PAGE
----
The Ultimate Guide to Sustainability Certifications

Eco Living
Nov 30th, 2021 | By Nicole Sturzenberger

As consumers, many of us want to know where our food and consumer goods come from. How is the land treated where your food was grown? Are harmful chemicals potentially in your clothing and bedding? Do the people who grow your food receive fair wages and basic human rights as workers?

A multitude of certifications exist for a number of consumer products and services to help inform consumers about many of these questions. Most often the certifying groups are nonprofits or government agencies who act as a third party, offering unbiased assessments of a product based on an agreed upon set of criteria. Companies who hold the certifications are allowed to display the logo on their products, websites, and marketing materials to appeal to consumers within a particular niche. To ensure that companies comply and continue to comply, they are audited by third-party organizations to verify they are meeting standards.

Because so many different types of certifications exist, they can be confusing. To help with this, we’ve compiled a list of some of the top sustainability certifications for consumer goods (many you will recognize by their names or logos). For each, we offer insight into what products and services they certify, what the certification means for the environment and society, and examples of brands or products that meet their standards.

1% For The Planet

What it certifies: Businesses who commit to donating 1% of their gross profits to support environmental solutions.

Organization type: Nonprofit

What certification means: Members within the network are committed to donating 1% of gross sales through a combination of monetary, in-kind, and approved promotional support directly to environmental nonprofits. A directory of the nonprofits supported is available on their website and can be filtered by climate, pollution, water, food, wildlife, and land.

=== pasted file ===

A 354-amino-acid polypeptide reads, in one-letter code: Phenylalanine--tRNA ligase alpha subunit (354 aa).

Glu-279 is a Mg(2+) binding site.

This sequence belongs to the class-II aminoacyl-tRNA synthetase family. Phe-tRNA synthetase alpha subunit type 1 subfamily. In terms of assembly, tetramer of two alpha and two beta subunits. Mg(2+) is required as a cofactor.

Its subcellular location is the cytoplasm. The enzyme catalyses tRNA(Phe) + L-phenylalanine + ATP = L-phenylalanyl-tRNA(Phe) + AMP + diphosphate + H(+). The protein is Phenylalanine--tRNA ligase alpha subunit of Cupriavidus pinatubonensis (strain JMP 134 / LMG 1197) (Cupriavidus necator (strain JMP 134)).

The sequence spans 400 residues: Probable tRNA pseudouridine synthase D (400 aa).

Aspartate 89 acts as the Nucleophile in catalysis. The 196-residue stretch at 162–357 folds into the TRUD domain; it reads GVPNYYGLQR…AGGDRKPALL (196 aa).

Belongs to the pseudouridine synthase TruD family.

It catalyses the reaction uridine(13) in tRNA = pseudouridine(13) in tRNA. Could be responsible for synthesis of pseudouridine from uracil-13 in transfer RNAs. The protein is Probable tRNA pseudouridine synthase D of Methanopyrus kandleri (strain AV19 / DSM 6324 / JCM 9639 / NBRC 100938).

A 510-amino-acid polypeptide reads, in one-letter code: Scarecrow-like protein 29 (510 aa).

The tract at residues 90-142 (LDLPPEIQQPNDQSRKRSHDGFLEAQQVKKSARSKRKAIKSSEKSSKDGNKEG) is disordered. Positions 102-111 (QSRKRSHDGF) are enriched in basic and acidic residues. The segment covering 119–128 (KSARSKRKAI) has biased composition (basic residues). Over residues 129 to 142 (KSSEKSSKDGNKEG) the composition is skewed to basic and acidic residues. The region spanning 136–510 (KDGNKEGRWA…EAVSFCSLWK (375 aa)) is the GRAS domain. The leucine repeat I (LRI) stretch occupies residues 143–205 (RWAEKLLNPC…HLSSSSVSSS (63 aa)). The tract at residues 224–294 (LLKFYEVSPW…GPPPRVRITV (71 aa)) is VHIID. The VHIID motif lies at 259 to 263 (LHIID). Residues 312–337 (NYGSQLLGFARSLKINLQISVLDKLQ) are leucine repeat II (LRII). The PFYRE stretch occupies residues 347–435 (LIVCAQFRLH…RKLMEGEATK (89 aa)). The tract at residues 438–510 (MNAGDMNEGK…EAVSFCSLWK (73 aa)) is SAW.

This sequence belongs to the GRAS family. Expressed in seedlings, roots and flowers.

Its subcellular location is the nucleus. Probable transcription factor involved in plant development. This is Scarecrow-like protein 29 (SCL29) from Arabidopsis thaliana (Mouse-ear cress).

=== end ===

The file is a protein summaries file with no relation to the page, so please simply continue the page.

Examples of certified businesses: A Nature’s Path EnviroKidz Cereals, Timber Books independent bookstore

B Corporations

What it certifies: A variety of products and services from a range of industries, including engineering firms, clothing manufacturers, breweries, and accounting services.

Organization type: Nonprofit

What certification means: B Corps businesses have been certified to meet standards of verified social and environmental performance, public transparency, and legal accountability to balance profit and purpose. An example of a B Corps standard is the requirement for companies to provide health benefits to full-time, part-time and flex-time employees.

Examples of certified businesses: Patagonia, Seventh Generation, King Arthur Flour


What it certifies: Textile consumer products

Organization type: Private

What certification means: Certification ensures environmental safety for the consumer, manufacturing with lowest possible impact on people and the environment, and a responsible use of resources. Examples include limiting levels of certain chemical substances in fabrics.

Examples of certified businesses: Some products made by Adidas, Canada Goose Inc, Nemo Equipment

Energy Star

What it certifies: Electronics, appliances, homes, buildings, industrial plants

Organization type: Government

What certification means: Energy Star ensures cost-saving energy efficiency solutions that protect the climate while improving air quality and protecting public health. Standards include requiring washing machines to use about 25% less energy and 33% less water than regular washers.

Examples of certified businesses: Philips, Hampton Bay

Fair Trade Certified

What it certifies: Food, beverages, flowers, clothing, health, beauty, body care, home goods

Organization type: Nonprofit

What certification means: Products have met rigorous social, environmental, and economic standards, meaning safe working conditions, environmental protection, sustainable livelihoods, and the creation of Community Development Funds. Examples include paying the Fairtrade Minimum Price and requiring traceability of products through record-keeping, transparency in trade relations, and providing pre-finance if requested by producers.

Examples of certified businesses: Certain products made by Madewell, Alter Eco Chocolate, Peet’s Coffee and Tea

Forest Stewardship Council

What it certifies: Solid timber, textiles, fibers for retail, construction, furniture, packaging, textiles

Organization type: Nonprofit

What certification means: Materials and products meet socially and environmentally responsible standards through appropriate management of forests, chain of custody, social policy, monitoring and evaluation, quality assurance and ecosystem. Examples of FSC standards include prohibiting harvest that is larger than growth in a given period of time.

Examples of certified businesses: lumber, patio furniture

Global Organic Textile Standard

What it certifies: Organic textiles

Organization type: Nonprofit